My sister and I had one passport. I only got a British passport when The Specials took off. My Jamaican passport caused so much hassle going through customs. So I got my British Citizenship then, but I always thought I was British anyway.

Windrush Day was long overdue to show respect for the sweat, blood and tears West Indians put into this country

When the Windrush Scandal happened, I got so mad. I had to untangle everything we had been taught, the way we were brainwashed. The anger comes out when I think about it. My father came here to work, and he worked his butt off, but he couldn’t get a room to rent. He had to sleep in a garage in Gloucester.

My father was a tailor by trade, but worked in a foundry at Dowty Auto in Cheltenham. Really hard work to rebuild England. But after rebuilding the war machine, he was made redundant. All the West Indians who came to England to help rebuild, they wanted to get rid of them once it was done.

Windrush Day was long overdue to show respect for the sweat, blood and tears West Indians put into this country. It took 70 years to get recognition for my father’s generation for the work they did. And after all that, people were threatened with deportation. Kids who were five or six when they came to England, that is what they had to go through. Shame, shame, shame.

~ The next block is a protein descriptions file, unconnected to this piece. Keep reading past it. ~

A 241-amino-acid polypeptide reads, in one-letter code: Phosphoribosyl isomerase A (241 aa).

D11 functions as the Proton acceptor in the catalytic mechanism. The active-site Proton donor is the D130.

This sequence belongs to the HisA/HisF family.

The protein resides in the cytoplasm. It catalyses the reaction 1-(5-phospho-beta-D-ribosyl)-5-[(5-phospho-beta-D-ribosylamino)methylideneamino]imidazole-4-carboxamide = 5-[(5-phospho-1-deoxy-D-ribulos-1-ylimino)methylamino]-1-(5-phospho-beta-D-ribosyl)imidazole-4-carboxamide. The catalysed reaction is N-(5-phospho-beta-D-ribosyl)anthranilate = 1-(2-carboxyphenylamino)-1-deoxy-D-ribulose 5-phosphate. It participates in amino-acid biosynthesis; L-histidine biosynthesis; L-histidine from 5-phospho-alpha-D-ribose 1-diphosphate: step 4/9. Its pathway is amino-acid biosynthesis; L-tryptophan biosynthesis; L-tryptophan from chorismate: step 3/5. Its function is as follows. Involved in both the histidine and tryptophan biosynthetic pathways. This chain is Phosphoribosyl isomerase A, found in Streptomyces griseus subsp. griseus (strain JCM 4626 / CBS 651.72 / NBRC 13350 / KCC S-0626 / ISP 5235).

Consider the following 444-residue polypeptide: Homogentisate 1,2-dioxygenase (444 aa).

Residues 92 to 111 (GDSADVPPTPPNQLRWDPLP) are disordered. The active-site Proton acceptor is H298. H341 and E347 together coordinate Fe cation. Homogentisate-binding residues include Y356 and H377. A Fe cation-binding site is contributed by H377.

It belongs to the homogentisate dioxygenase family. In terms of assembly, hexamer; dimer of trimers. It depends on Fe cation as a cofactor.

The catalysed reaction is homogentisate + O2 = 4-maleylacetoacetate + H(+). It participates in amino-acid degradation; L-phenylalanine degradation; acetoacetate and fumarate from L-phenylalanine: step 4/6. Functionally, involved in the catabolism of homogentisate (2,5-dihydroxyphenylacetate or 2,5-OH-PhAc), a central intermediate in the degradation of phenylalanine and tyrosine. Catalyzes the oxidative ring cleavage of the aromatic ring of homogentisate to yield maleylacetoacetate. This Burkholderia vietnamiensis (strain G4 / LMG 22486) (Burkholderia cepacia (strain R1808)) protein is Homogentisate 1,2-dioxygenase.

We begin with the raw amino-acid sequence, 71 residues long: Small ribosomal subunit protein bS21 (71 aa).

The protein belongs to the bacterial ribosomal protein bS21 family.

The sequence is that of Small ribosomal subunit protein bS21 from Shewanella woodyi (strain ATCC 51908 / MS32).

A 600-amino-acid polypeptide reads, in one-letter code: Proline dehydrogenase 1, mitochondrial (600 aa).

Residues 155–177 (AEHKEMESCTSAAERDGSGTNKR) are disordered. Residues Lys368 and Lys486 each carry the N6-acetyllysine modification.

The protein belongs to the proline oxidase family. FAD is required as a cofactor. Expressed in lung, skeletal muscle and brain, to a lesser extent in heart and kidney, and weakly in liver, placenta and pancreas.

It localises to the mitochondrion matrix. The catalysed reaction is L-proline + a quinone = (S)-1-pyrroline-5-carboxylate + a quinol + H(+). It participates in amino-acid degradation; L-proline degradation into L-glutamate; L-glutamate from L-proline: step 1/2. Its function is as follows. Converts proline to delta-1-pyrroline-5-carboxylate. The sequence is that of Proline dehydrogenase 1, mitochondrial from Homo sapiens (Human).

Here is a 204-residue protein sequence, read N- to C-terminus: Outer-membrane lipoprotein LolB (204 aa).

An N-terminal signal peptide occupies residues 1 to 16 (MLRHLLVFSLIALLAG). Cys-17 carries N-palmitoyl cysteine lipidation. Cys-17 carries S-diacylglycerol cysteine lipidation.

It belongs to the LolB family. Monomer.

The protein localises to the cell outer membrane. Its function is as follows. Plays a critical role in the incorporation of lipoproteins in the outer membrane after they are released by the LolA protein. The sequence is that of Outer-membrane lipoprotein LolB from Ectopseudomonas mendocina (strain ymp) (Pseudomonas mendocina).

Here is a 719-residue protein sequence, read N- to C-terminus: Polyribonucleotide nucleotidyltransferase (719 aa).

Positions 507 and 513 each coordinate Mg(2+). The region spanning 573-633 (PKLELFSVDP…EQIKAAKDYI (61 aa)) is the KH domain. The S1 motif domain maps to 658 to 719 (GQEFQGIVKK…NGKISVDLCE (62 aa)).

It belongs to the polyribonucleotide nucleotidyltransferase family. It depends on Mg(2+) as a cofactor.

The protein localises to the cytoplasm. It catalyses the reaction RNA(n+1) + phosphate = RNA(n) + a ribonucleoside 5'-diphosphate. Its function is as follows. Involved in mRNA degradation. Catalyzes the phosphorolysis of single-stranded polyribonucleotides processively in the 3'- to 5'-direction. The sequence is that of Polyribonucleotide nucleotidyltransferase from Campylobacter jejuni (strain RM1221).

Lynval Golding. Image: Mathew Parri Thomas

When The Specials played four nights at Coventry Cathedral [in 2019], it meant so much to us. We played on my father’s birthday and his final resting place is in Holbrook in Coventry. Everything flashed back that day. I know he is proud of what I’ve done. He’d say ‘that’s my lad’.

But for him not to be able to hear the song, B.L.M. (Black Lives Matter) [from The Specials’ 2019 album Encore] about his journey coming to England and my journey to be with him brings tears to my eye.

Theresa May will have blood on her hands for the rest of her life

So I accept the apology and the fact there is Windrush Day now to show respect and celebrate that generation. But people who lost their livelihood and pensions should be compensated for what they have gone through.

Theresa May will have blood on her hands for the rest of her life. And she rushed over to America to be the first to meet Donald Trump? Shame on her. History will tell what dreadful things she did.

Because I look at Donald Trump, starting his campaign with Birtherism against the first black president. He showed us who he is and what he is. We should have believed him. This man is a racist. History will look at him and see this terrible person. No one has any respect for him.

But he has helped change the world by trying to divide people. Look at the response. These protests show the majority of the world is more united and more loving – and that love is much, much stronger than the hatred that man comes out with. Love is stronger and the world has shown it.

So when all the kids were out protesting and we were all shouting Black Lives Matter that felt so great. Because I have fought all my life, battled all my life to say my life matters.

Lynval Golding was talking to Adrian Lobb.

This full version of Lynval Golding’s article originally appeared in The Big Issue #1414, 18-24 June, 2020. Buy the magazine here

Images: Mathew Parri Thomas